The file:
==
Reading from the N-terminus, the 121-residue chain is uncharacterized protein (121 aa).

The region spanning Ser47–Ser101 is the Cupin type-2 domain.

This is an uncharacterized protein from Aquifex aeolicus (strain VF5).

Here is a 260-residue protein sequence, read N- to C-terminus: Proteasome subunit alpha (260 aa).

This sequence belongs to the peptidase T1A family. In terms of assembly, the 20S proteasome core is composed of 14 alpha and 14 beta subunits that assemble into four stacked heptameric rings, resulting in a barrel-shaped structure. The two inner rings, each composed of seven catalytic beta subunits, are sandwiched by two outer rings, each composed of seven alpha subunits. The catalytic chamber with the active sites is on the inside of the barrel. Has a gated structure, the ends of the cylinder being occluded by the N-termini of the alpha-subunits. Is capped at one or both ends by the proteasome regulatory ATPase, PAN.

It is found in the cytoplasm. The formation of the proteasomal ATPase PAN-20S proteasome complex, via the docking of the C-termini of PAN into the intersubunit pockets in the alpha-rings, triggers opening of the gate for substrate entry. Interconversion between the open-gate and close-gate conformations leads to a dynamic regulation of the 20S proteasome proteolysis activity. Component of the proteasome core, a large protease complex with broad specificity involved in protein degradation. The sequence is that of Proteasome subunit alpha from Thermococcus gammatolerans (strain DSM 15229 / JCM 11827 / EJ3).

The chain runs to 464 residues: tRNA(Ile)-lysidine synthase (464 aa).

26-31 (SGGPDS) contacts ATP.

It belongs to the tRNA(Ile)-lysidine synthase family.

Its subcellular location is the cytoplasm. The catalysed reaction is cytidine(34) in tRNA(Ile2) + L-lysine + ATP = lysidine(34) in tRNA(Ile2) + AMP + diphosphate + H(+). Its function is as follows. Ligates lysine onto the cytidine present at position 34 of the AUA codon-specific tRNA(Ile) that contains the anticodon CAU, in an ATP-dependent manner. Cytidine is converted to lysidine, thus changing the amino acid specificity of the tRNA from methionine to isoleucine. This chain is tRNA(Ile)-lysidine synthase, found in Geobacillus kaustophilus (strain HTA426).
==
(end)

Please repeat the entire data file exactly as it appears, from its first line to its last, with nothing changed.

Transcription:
Reading from the N-terminus, the 121-residue chain is uncharacterized protein (121 aa).

The region spanning Ser47–Ser101 is the Cupin type-2 domain.

This is an uncharacterized protein from Aquifex aeolicus (strain VF5).

Here is a 260-residue protein sequence, read N- to C-terminus: Proteasome subunit alpha (260 aa).

This sequence belongs to the peptidase T1A family. In terms of assembly, the 20S proteasome core is composed of 14 alpha and 14 beta subunits that assemble into four stacked heptameric rings, resulting in a barrel-shaped structure. The two inner rings, each composed of seven catalytic beta subunits, are sandwiched by two outer rings, each composed of seven alpha subunits. The catalytic chamber with the active sites is on the inside of the barrel. Has a gated structure, the ends of the cylinder being occluded by the N-termini of the alpha-subunits. Is capped at one or both ends by the proteasome regulatory ATPase, PAN.

It is found in the cytoplasm. The formation of the proteasomal ATPase PAN-20S proteasome complex, via the docking of the C-termini of PAN into the intersubunit pockets in the alpha-rings, triggers opening of the gate for substrate entry. Interconversion between the open-gate and close-gate conformations leads to a dynamic regulation of the 20S proteasome proteolysis activity. Component of the proteasome core, a large protease complex with broad specificity involved in protein degradation. The sequence is that of Proteasome subunit alpha from Thermococcus gammatolerans (strain DSM 15229 / JCM 11827 / EJ3).

The chain runs to 464 residues: tRNA(Ile)-lysidine synthase (464 aa).

26-31 (SGGPDS) contacts ATP.

It belongs to the tRNA(Ile)-lysidine synthase family.

Its subcellular location is the cytoplasm. The catalysed reaction is cytidine(34) in tRNA(Ile2) + L-lysine + ATP = lysidine(34) in tRNA(Ile2) + AMP + diphosphate + H(+). Its function is as follows. Ligates lysine onto the cytidine present at position 34 of the AUA codon-specific tRNA(Ile) that contains the anticodon CAU, in an ATP-dependent manner. Cytidine is converted to lysidine, thus changing the amino acid specificity of the tRNA from methionine to isoleucine. This chain is tRNA(Ile)-lysidine synthase, found in Geobacillus kaustophilus (strain HTA426).